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Medical claims paid by workers' compensation insurance among US Medicare beneficiaries, 1999-2016.

Authors
  • Kurth, Laura1
  • Casey, Megan2
  • Chin, Brian3
  • Mazurek, Jacek M1
  • Schleiff, Patricia1
  • Halldin, Cara1
  • Blackley, David J1
  • 1 Respiratory Health Division, National Institute for Occupational Safety and Health, Centers for Disease Control and Prevention, Morgantown, West Virginia, USA.
  • 2 National Personal Protective Technology Laboratory, National Institute for Occupational Safety and Health, Centers for Disease Control and Prevention, Morgantown, West Virginia, USA.
  • 3 Division of Field Studies and Engineering (DFSE), National Institute for Occupational Safety and Health, Centers for Disease Control and Prevention, Cincinnati, Ohio, USA.
Type
Published Article
Journal
American Journal of Industrial Medicine
Publisher
Wiley (John Wiley & Sons)
Publication Date
Mar 01, 2021
Volume
64
Issue
3
Pages
185–191
Identifiers
DOI: 10.1002/ajim.23221
PMID: 33428262
Source
Medline
Keywords
Language
English
License
Unknown

Abstract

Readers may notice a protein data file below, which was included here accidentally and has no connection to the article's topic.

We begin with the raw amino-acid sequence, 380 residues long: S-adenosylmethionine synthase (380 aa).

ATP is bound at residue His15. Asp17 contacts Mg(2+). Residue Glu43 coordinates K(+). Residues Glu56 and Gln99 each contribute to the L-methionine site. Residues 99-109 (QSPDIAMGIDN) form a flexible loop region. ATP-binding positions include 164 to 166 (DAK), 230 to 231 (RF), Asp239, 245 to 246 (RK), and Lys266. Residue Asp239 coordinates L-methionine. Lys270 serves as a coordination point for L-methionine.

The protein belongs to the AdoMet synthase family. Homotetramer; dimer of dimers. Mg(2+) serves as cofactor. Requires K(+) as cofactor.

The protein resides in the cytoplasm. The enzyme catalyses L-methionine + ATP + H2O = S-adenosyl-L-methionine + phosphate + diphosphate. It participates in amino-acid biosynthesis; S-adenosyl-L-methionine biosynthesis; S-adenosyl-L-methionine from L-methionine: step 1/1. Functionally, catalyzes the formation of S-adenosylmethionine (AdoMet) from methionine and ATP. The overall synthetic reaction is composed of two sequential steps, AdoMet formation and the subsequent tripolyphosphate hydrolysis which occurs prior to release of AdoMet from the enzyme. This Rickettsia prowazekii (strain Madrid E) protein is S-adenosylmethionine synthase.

Workers' compensation claims among Medicare beneficiaries have not been described previously. To examine the healthcare burden of work-related injury and illness among Medicare beneficiaries, we assessed the characteristics, healthcare utilization, and financial costs among Medicare beneficiaries with claims for which workers' compensation was the primary payer. We extracted final action fee-for-service Medicare claims from 1999 to 2016 where workers' compensation had primary responsibility for claim payment and beneficiary, claim type, diagnoses, and cost information from these claims. During 1999-2016, workers' compensation was the primary payer for 2,010,200 claims among 330,491 Medicare beneficiaries, and 58.7% of these beneficiaries had more than one claim. Carrier claims submitted by noninstitutional providers constituted the majority (94.5%) of claims. Diagnosis codes indicated 19.4% of claims were related to diseases of the musculoskeletal system and connective tissue and 12.9% were related to disease of the circulatory system. Workers' compensation insurance paid $880.4 million for these claims while Medicare paid $269.7 million and beneficiaries paid $37.4 million. Workers' compensation paid 74% of the total amount to providers for these work-related medical claims among Medicare beneficiaries. Claim diagnoses were similar to those of all workers' compensation claims in the United States. Describing these work-related claims helps identify the healthcare burden due to occupational injury and illness among Medicare beneficiaries resulting from employment and identifies a need for more comprehensive collection and surveillance of work-related medical claims. © 2021 Wiley Periodicals LLC.

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